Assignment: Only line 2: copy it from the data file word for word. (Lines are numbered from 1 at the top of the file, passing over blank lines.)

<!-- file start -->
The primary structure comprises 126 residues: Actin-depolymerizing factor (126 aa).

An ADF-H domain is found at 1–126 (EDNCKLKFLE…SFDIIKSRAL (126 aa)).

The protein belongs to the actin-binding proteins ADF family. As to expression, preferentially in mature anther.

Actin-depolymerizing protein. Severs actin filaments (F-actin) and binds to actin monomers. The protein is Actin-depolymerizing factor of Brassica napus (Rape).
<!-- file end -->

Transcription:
An ADF-H domain is found at 1–126 (EDNCKLKFLE…SFDIIKSRAL (126 aa)).